Egypt may not have invented the practice of domesticated fermentation, but they did document it extremely well, and execute it to perfection. Acquiring the practice from the Sumerians, Babylonians, and Assyrians, Egypt continually evolved the process and left depictions of it in numerous vaults, murals, and other monuments all over the land. Brewers were held in very high regard, as beer was as much a part of everyday life as food and water, for both the rich and poor alike.
Egyptians believed that beer was invented by the sun god, Re, as he was regarded as the source of life. As the story goes, Re, the god of the sun, along with his wife, Nut, the goddess of the stars, had a daughter named Hathor. Hathor was beautiful and alluring, and Re lusted after her (of course early Egyptians did not have taboos regarding incest). Hathor would disrobe for Re, and when she drank beer, she became the “goddess of love, lust, joy, singing, dancing, and laughter.” Hathor’s brew was known as an aphrodisiac, which contained mandrake bark that elicited a narcotic effect. Lovers would often meet under her sacred sycamore tree and share in this intoxicating and exciting effect.
Beer was also a great way to preserve abundant grains. Egyptians regarded it as food, and along with bread became an Egyptian “meal” depicted as an early hieroglyph. Beer, bread, dried fish, and onions was a staple meal all Egyptians shared. Beer, much like other crafts, became varied, with some being regarded as finer than others. In all, eight types of beer emerged in Egypt, made of barley and emmer, and flavored with many things including ginger and honey; all containing various alcohol strengths. The finest beers were often brewed to a color of red that resembled human blood.
Brewing eventually became a monopoly of the state, and only those that obtain brewing licenses were allowed to participate. Beer was often used in religious ceremonies and during five week long feasts honoring Hathor. During these feasts, unrobed dancers would perform erotic dances wearing just a string of hollow, pebble filled pearls around their waist. As the spectators became increasingly intoxicated, the rhythmic sounds of the pearls, combined with the eroticism of the dancers and the music became amplified. This practice was used to create a connection between Egyptians and the heavens and to celebrate and appreciate the mystery of life and death. Hathor was also considered to be a “friend of the dead,” and “accompanied (them) on their journey to the beyond.” Because of this, during the feast, crocks of beer were also given to the dead to help them on their journey. Not only was it common to drink until well intoxicated, it was considered rude not to. Wealthy Egyptians would often be carried home by two slaves in a hammock after a trip to a tavern or banquet.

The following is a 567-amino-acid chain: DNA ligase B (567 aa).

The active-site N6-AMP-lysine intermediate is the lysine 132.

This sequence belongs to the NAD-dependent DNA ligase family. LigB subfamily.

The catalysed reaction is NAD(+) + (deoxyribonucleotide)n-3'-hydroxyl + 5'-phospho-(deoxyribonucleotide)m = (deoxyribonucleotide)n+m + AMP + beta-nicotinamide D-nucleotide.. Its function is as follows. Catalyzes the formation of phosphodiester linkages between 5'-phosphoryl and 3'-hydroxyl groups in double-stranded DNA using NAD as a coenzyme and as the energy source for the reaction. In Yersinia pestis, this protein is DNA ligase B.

Beer was also a common currency and was used to pay craftsmen, religious priests, and government officials. Every Egyptian was entitled to a regulated amount of beer daily. For example, a queen could have two crocks of beer and ten loaves of bread a day, while a princess could only have one crock for her ten loaves. Royal guards would receive twenty loaves as well as two crocks of beer, and slaves would receive two or three loaves of bread, yet two crocks of beer as it was considered “the nectar of the gods” that even slaves were entitled to.
By the time Egypt was conquered by Alexander the Great, high-end brewing techniques were so well established that they survived well through the “wine-drinking” Greek rule. In fact, Diodorus Siculus, a Sicilian historian once wrote “They make a drink from barley in Egypt, which is called zytum, and it compares not unfavorably in pleasantness of color and taste to wine.”
After centuries of being tax free, Cleopatra VII finally levied a tax upon beer to finance her wars. This was so outrageous to Egypt, that it would compare to a tax on water today. Publicly she declared this as a way to decrease drunkenness. While many people think of Cleopatra’s foreign affairs and sexuality first. beer drinkers will always remember her as the originator of the alcohol tax.
Unfortunately, after Egypt’s fall to the Romans, breweries gave way to bakeries. Romans, who did not have a taste for beer, converted the Nile valley into a granary for Rome, and well established, high quality brewing practices declined immensely. Later, as Islam washed over Egypt, the last of these brewing practices was lost forever, only to be immortalized on the walls of ancient buildings and tombs all along the mighty Nile.